In the beginning…
Like most countries in Europe after the end of the Second World War, Ireland approached the fifties with a sense of renewed enthusiasm and self-belief. Although emigration was to leave its devastating mark on the landscape during this decade, the country saw the establishment of many festivals which were set up to help promote the fledgling tourist industry as well as to enhance the well-being of local communities.
In 1952 Cecil Salkeld, Cultural Director of the National council of An Tostal (a network of local festivals), came to Athlone seeking a venue for a proposed national drama competition. With the help of such local personalities as P J Lenihan, Alfie Faulkner and Brendan O’Brien, a committee was formed and plans to host the event were put in motion.
With funding from the Arts Council, the first All-Ireland Drama Festival was held in Athlone in April 1953 at the Sprotex Hall, a facility attached to the Gentex factory, then Athlone’s leading employer. It comprised competition in 3-Act, (Open and Rural) 1-Act, (Open and Rural) and Verse. The festival was officially opened by Dr Hanly, Bishop of Elphin and the adjudicators were Maureen Delaney, Lennox Robinson and Gabriel Fallon.
The Esso Trophy Years
In 1959 the festival moved from the Sportex Hall to its present location at the then known Dean Crowe Memorial Hall. This was also the year when Esso became the first sponsors whereby they presented a perpetual cup to the festival which was known as the Esso Trophy. The first winners of the trophy were a group from Listowel, Co Kerry presenting a play by a little known budding playwright by the name of John B. Keane. The play was called “Sive”.
The competition streamlined itself into the 3-Act Open Finals from 1969 and remained in much the same format as today with the number of finalists reduced in 2004 from twelve to nine. In 1999, the hall underwent major renovation and refurbishment opening its doors in 2000 as the Dean Crowe Theatre and Arts Centre, presenting a modern, fully-equipped venue fit to bring the festival into the 21st century.
Ericsson and a New Trophy
Esso ceased its long association with the festival in 1999, making way for Ericsson to become main sponsors from 2000 to 2003. Ericsson commissioned the Festival Champions Perpetual Trophy designed by Linda Brunker and is presented annually to the Festival winners.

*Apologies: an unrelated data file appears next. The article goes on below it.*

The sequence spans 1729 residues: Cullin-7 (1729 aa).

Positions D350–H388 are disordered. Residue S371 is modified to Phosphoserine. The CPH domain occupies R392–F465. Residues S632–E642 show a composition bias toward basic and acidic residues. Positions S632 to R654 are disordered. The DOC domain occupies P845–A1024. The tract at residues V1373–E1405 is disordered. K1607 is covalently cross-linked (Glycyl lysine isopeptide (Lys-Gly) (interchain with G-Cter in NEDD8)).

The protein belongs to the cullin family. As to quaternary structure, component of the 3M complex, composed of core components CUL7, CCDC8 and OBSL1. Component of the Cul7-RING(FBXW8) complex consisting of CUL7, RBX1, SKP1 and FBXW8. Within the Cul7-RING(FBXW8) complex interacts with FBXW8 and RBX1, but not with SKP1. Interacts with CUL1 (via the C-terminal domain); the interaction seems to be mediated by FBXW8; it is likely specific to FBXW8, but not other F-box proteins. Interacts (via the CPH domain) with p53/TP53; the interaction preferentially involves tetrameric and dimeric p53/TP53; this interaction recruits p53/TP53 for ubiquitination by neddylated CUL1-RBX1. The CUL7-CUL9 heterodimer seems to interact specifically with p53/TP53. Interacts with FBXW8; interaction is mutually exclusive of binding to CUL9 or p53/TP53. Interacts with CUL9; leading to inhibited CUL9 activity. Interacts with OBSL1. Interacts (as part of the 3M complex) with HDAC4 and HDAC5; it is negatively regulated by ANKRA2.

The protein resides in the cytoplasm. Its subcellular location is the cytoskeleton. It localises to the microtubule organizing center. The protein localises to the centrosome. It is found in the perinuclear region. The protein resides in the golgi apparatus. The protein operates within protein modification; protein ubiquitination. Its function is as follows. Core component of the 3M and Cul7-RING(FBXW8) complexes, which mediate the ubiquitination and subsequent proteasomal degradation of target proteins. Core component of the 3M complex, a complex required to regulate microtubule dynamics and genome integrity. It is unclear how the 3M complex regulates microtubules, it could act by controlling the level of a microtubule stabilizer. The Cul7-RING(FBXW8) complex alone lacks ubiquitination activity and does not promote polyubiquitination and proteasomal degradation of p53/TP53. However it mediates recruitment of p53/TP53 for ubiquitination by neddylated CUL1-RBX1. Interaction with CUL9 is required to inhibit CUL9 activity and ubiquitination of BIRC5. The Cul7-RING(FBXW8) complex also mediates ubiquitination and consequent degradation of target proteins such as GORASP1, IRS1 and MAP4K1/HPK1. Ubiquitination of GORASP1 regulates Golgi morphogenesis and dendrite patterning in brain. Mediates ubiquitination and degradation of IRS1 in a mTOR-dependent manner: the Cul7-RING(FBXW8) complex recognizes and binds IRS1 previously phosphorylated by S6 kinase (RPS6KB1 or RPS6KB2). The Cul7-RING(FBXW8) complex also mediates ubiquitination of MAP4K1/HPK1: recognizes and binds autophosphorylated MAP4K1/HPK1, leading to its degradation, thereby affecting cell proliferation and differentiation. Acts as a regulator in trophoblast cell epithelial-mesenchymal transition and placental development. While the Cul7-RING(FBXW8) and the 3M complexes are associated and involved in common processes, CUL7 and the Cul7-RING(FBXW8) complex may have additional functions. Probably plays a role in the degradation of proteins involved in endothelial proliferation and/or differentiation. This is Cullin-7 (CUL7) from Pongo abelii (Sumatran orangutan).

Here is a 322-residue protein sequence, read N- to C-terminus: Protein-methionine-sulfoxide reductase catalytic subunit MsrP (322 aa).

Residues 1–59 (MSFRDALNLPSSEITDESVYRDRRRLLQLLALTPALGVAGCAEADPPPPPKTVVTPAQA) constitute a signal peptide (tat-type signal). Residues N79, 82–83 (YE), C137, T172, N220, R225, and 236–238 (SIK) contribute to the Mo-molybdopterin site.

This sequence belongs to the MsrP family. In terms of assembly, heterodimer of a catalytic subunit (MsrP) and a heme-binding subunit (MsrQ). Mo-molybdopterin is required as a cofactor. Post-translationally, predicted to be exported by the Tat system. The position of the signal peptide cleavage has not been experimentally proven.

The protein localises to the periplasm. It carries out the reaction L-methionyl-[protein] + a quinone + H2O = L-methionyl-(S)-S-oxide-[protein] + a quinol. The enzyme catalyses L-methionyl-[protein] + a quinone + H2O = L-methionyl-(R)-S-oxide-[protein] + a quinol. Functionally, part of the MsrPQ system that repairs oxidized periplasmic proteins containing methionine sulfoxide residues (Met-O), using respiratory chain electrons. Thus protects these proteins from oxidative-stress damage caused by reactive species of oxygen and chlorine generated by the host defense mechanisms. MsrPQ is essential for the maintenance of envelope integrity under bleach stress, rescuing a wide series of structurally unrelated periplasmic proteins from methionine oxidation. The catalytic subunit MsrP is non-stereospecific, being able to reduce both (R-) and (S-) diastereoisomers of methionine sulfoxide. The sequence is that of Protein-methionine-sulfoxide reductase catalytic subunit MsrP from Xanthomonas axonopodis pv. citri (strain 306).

RTÉ – 2004 to the present day
In 2004 RTÉ stepped on board with the festival getting major prominence thanks to the facilities provided by the national broadcaster. RTÉ continues to work closely with the local committee offering professional expertise with marketing and universal branding. The Festival features prominently on RTÉ media platforms including Radio, Television and online.
RTÉ was instrumental in the staging of the Awards Ceremony which, since 2005, has been held at the Radisson SAS Hotel, Athlone, with its own separate event on the evening following the final performance night of the competition. RTÉ has also engaged in screen-testing of Festival competitors offering many actors an opportunity to participate in the organisation’s flagship soap opera, Fair City.
The Festival Fringe
The Festival Fringe has grown over the years into a full scale programme consisting of workshops, historic tours, exhibitions, and entertainment events taking place during the day at various venues throughout Athlone. The Fringe has involvement from other local arts groups, schools, the local business community and the municipal authorities and in recent years has hosted the hugely successful Schools Playwright Competition focusing on the writing talents of TY students in the Midlands.
The Abbey Theatre Connection
In 1959, following their All Ireland success with Sive, Listowel Drama Group were invited by the Abbey Theatre to perform the play on the stage of the Queen’s Theatre, the Abbey’s temporary home after the fire in 1951 – a first for an amateur drama group. By 1979, a custom was established in which the Festival winners were offered the Peacock stage for a week’s run the following June. The practice continued for thirteen years until 1991, but was restored in 2011 with the inauguration of the Abbey Theatre Award whereby one of the Festival finalists are chosen by the Abbey to stage their production at the Peacock.